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Could that history of the pledge still have an impact or influence on cases about the pledge today (such as the newdow case)?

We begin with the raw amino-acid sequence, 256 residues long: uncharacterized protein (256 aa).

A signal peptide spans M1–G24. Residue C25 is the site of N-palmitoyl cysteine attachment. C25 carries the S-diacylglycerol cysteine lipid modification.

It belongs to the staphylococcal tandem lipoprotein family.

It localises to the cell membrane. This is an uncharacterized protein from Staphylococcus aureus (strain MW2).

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Chapter 11 Common Knowledge and Routine Practice Litigation continues to occur concerning the Pledge Of Allegiance whenever a controversy arises about its customary practice. One such case was NEWDOW, ET AL., v. RIO LINDA UNIFIED SCHOOL DISTRICT, ET AL. There were probably experts called in the original trial of NEWDOW, though I have no details (if anyone discovers, please let us know). There are many amicus curiae briefs (for the appeal to the Ninth Circuit) filed by people who probably consider themselves as having some "expertise" on the topic. "Amicus curiae" is translated as "friend of the court" and the briefs are usually not very brief (short) - they are often lengthy. An older case about the Pledge of Allegiance from the U.S. Supreme Court is West Virginia v. Barnette, 319 U.S. 624 (1943). In that case, does the Supreme Court seem to take judicial notice of common knowledge or routine practice concerning the Pledge and how it is performed in schools? The following questions concern the case of West Virginia v. Barnette, 319 U.S. 624 (1943). These are too many questions, so please try to answer questions 3, 5 and 8, as those questions are related and you can answer them in one paragraph. The case can be found in a search of the web or at this link: http://caselaw.findlaw.com/us-supreme-court/319/624.html 1. Could a school be an organization under FRE Rule 406? 2. What was the routine practice in government schools regarding the Pledge of Allegiance in 1943 and before? 3. What other objections are noted by the Court from other organizations including the Parent and Teachers Association, the Boy and Girl Scouts, the Red Cross, and the Federation of Women's Clubs? Are there inconsistencies between the objections and these two old photographs of the gesture? http://hdl.loc.gov/loc.pnp/cph.3a30945 (Links to an external site.) https://www.loc.gov/pictures/resource/fsa.8d35173/) (if these links are bad or you would like to see additional similar photos, then please go to https://www.loc.gov/ (Links to an external site.) and type in something like "schoolchildren pledging allegiance to the flag" or "Pledge of Allegiance." 4. Discuss how the Court seems to rely on expert witnesses when the Court references (footnote 3) the National Headquarters of the United States Flag Association and the Court references James A. Moss and his book, The Flag of the United States: Its History and Symbolism (1914) at 108. Do you think that the Supreme Court made an error in relying on that information referenced in footnote 3 (was that information accurate)? 5. The quote that the Court references in footnote 3 in West Virginia v. Barnette, 319 U.S. 624 (1943) at http://caselaw.findlaw.com/us-supreme-court/319/624.html (Links to an external site.) uses the word "Nazi" without using the actual name of that organization (what is the etymology of the word "Nazi" or the actual name of that group)? Did Adolf Hitler refer to members of his group or party as "Nazi"? 6. Could that history of the Pledge still have an impact or influence on cases about the Pledge today (such as the Newdow case)? 7. Do most people today have any "common knowledge" about the old gesture to the flag that pre-dated the modern hand-over-the-heart gesture? 8. Can old photographs avoid the hearsay rule and serve as evidence of routine practices in the past, as well as in the present? Consider the photographs mentioned already above. quote the textbook and also separately quote the powerpoint presentation. The following is "obiter dicta" - a Latin phrase in law meaning "by the way" (BTW), that is, a remark in a judgment that is "said in passing," Did you know that YOU can file an amicus brief in any case that is before the US Supreme Court? There are certain people who seem to do it as a hobby and they file a lot of amicus briefs in a lot of cases. If you enjoy hearing about cases rather than reading about them then you will enjoy the website oyez.org. The oyez site has audio recordings of oral arguments before the US Supreme Court. There is no video because, although it is the 21st century, the US Supreme Court does not allow video recording of its oral arguments. In fact it does not allow photographs inside the chambers (although web searches show that some people have snuck in cameras). Audio recording of Newdow's oral argument and more is at https://www.oyez.org/cases/2003/02-1624 (Links to an external site.) No audio appears to be available for the Barnette case, although there is other infor

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